Cybersecurity researchers today took the wraps off an on-going cyber fraud operation led by hackers in Gaza, West Bank, and Egypt to compromise VoIP servers of more than 1,200 organizations across 60 countries over the past 12 months.
According to findings published by Check Point Research, the threat actors — believed to be located in the Palestinian Gaza Strip — have targeted Sangoma PBX, an open-sourced user interface that's used to manage and control Asterisk VoIP phone systems, particularly the Session Initiation Protocol (SIP) servers.
"Hacking SIP servers and gaining control allows hackers to abuse them in several ways," the cybersecurity firm noted in its analysis. "One of the more complex and interesting ways is abusing the servers to make outgoing phone calls, which are also used to generate profits. Making calls is a legitimate feature, therefore it's hard to detect when a server has been exploited."
By selling phone numbers, call plans, and live access to compromised VoIP services from targeted businesses to the highest bidders, the operators of the campaign have generated hundreds of thousands of dollars in profit, alongside equipping them with capabilities to eavesdrop on legitimate calls.
Exploiting a Remote Admin Authentication Bypass Flaw
PBX, short for private branch exchange, is a switching system that's used to establish and control telephone calls between telecommunication endpoints, such as customary telephone sets, destinations on the public switched telephone network (PSTN), and devices or services on voice over Internet Protocol (VoIP) networks.
Check Point's research found that the attack exploits CVE-2019-19006 (CVSS score 9.8), a critical vulnerability impacting the administrator web interface of FreePBX and PBXact, potentially allowing unauthorized users to gain admin access to the system by sending specially crafted packets to the affected server.
The remote admin authentication bypass flaw affects FreePBX versions 18.104.22.168 and below, 22.214.171.124 and below, and 126.96.36.199 and below and was patched by Sangoma in November 2019.
"The attack begins with SIPVicious, a popular tool suite for auditing SIP-based VoIP systems," the researchers noted. "The attacker uses the 'svmapmodule' to scan the internet for SIP systems running vulnerable FreePBX versions. Once found, the attacker exploits CVE-2019-19006, gaining admin access to the system."
In one attack flow, it was discovered that an initial PHP web shell was used to get hold of the FreePBX system's database and passwords for different SIP extensions, granting the attackers unrestricted access to the entire system and the ability to make calls out of every extension.
In the second version of the attack, the initial web shell was utilized to download a base64-encoded PHP file, which is then decoded to launch a web panel that lets the adversary place calls using the compromised system with both FreePBX and Elastix support, as well as run arbitrary and hard-coded commands.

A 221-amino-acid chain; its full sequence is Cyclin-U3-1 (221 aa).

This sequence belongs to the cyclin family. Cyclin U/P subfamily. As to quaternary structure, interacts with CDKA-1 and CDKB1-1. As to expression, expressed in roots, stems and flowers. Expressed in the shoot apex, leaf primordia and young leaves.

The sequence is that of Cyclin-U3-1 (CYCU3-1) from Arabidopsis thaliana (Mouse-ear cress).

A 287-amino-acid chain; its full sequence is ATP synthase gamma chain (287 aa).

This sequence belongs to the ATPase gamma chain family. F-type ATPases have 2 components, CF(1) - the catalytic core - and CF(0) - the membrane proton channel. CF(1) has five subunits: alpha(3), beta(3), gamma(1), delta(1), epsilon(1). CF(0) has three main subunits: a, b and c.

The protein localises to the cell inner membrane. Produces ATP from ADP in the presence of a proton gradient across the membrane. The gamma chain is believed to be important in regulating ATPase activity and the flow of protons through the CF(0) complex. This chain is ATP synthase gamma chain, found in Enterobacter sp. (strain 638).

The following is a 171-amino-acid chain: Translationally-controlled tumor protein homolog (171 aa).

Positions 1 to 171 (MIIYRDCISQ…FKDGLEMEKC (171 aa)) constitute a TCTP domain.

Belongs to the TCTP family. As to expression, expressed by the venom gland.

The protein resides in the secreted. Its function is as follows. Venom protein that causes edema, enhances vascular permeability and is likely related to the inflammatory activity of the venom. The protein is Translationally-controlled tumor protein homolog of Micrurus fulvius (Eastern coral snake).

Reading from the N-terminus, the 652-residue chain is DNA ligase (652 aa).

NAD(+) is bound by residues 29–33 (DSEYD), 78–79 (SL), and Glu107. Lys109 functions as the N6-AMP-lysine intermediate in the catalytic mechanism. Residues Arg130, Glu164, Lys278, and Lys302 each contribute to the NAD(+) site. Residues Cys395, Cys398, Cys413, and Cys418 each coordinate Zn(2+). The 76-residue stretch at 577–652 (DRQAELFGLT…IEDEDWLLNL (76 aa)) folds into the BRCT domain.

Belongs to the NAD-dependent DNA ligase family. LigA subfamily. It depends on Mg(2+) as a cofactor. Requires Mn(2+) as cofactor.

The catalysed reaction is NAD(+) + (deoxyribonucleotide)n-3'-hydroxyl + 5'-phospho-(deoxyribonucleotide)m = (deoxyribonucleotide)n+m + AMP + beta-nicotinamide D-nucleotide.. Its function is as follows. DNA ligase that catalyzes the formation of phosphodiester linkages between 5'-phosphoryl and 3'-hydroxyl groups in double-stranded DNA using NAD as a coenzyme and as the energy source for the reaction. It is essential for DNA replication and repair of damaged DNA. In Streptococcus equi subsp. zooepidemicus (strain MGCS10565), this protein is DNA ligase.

The campaign's reliance on Pastebin to download password-protected web shells has tied the attack to an uploader by the name of "INJ3CTOR3," whose name is linked to an old SIP Remote Code Execution vulnerability (CVE-2014-7235) in addition to a number of private Facebook groups that are used to share SIP server exploits.
A Case of International Revenue Share Fraud
Check Point researchers posited that the hacked VoIP servers could be employed by the attackers to make calls to International Premium Rate Numbers (IPRN) under their control. IPRNs are specialized numbers used by businesses to offer phone-based purchases and other services — like putting callers on hold — for a higher fee.
This fee is typically passed on to customers who make the calls to these premium numbers, making it a system ripe for abuse. Thus, the more calls the owner of an IPRN receives and the longer clients wait in the line to complete the transaction, the more money it can charge telecom providers and customers.
"Using IPRN programs not only allows the hacker to make calls but also abuse the SIP servers to generate profits," the researchers said. "The more servers exploited, the more calls to the IPRN can be made."
This is not the first time switching systems have been exploited for International Revenue Share Fraud (IRSF) — the practice of illegally gaining access to an operator's network in order to inflate traffic to phone numbers obtained from an IPRN provider.
Back in September, ESET researchers uncovered Linux malware dubbed "CDRThief" that targets VoIP softswitches in an attempt to steal phone call metadata and carry out IRSF schemes.
"Our research reveals how hackers in Gaza and the West Bank are making their money, given the dire socio-economic conditions in the Palestinian territories," said Adi Ikan, head of network cybersecurity research at Check Point.
"Their cyber fraud operation is a quick way to make large sums of money, fast. More broadly, we're seeing a widespread phenomenon of hackers using social media to scale the hacking and monetization of VoIP systems this year."
"The attack on Asterisk servers is also unusual in that the threat actors' goal is to not only sell access to compromised systems, but also use the systems' infrastructure to generate profit. The concept of IPRN allows a direct link between making phone calls and making money."